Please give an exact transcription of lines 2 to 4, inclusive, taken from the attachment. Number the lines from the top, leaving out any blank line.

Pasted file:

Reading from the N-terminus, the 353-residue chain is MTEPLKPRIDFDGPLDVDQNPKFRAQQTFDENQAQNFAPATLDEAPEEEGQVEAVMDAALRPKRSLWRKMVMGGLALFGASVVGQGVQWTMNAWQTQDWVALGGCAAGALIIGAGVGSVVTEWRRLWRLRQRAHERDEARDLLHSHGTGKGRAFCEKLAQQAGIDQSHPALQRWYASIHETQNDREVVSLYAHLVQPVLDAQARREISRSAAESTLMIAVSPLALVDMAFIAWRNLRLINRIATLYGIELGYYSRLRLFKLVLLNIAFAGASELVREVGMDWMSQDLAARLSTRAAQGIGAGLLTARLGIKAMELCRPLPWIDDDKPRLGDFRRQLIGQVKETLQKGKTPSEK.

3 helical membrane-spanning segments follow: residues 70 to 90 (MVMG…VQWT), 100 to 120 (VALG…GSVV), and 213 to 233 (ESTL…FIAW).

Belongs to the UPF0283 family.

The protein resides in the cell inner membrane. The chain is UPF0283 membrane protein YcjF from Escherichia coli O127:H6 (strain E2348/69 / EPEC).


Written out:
3 helical membrane-spanning segments follow: residues 70 to 90 (MVMG…VQWT), 100 to 120 (VALG…GSVV), and 213 to 233 (ESTL…FIAW).

Belongs to the UPF0283 family.

The protein resides in the cell inner membrane. The chain is UPF0283 membrane protein YcjF from Escherichia coli O127:H6 (strain E2348/69 / EPEC).